This is a fascinating court case.
AUSTIN, Texas, July 30 /PRNewswire/ — Attorneys from Fish & Richardson P.C. today announced a $28 million breach of contract verdict delivered in favor of computer gaming pioneer Richard Garriott against South Korea-based NCsoft Corp.
Jurors in the case found that NCsoft breached its stock option agreement with Mr. Garriott by falsely stating that he left the company voluntarily in order to force him to exercise his stock options during a down market.
Mr. Garriott is a legend in the video game industry, and was among the first to develop and market role-playing video games. In 2001, NCsoft acquired Mr. Garriott’s company, Destination Games.
In 2008, Mr. Garriott took a pre-approved temporary leave of absence from NCsoft to pursue his lifelong dream of space flight. The son of a NASA astronaut who spent time aboard the Skylab space station and Space Shuttle, Mr. Garriott traveled aboard a Russian Soyuz spacecraft to the International Space Station.
During his post-flight quarantine, Mr. Garriott was informed by NCsoft that his time with the company was over.
As part of NCsoft’s purchase of Destination Games, Mr. Garriott was issued stock options valid through May 30, 2011. These options were to remain in place in the event of his termination by the company, but would expire within 90 days in the case of his voluntary departure.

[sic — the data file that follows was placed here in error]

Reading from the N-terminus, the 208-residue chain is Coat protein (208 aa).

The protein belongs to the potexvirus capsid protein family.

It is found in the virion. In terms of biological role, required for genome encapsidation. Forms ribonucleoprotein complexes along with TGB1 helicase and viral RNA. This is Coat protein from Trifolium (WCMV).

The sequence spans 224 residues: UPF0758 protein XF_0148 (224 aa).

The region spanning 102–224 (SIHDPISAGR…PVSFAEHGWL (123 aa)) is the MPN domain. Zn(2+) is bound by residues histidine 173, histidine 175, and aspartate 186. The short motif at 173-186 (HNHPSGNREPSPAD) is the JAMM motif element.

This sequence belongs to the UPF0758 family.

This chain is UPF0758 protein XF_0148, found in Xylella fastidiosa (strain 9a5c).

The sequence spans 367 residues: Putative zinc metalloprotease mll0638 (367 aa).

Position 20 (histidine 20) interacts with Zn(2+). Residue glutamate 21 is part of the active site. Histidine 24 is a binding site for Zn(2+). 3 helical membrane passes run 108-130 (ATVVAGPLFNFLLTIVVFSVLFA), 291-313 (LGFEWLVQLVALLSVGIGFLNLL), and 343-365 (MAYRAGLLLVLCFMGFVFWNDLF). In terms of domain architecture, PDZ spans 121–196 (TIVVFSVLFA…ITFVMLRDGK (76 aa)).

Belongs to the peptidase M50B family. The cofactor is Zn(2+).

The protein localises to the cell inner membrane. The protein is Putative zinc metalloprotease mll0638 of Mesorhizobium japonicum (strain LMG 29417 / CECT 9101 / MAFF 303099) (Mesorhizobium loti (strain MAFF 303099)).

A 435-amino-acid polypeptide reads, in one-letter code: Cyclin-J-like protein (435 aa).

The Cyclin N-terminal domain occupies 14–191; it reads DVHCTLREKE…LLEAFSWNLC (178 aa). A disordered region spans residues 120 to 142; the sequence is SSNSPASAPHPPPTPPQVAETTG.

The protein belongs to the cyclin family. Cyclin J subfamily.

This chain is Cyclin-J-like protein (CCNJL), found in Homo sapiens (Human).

When Mr. Garriott was let go during NCsoft’s reorganization of its North American operations, the company claimed his termination was a voluntary resignation, his attorneys argued during the trial.
Because NCsoft mischaracterized his termination as voluntary, Mr. Garriott was forced to sell his stock options 2 1/2 years early, costing him millions of dollars. Jurors found NCsoft liable for breaching the stock option agreement with Mr. Garriott, and awarded him $28 million in damages.
“In Texas, a deal is a deal, no matter how a company might try to spin the events after the fact,” says Fish & Richardson principal Stephen E. Fox, lead counsel for Mr. Garriott. “We’re pleased that the jury listened to the facts in this case, and decided it is ‘game over’ for NCsoft’s attempt to deny Richard what he is rightfully owed.”
The July 29, 2010, verdict in Richard Garriott v. NCsoft Corp., No. A09 CA 357 SS, was handed down following a three-and-a-half-day trial and three hours of deliberations by a jury appearing before the Hon. Sam Sparks of the U.S. District Court for the Western District of Texas in Austin.
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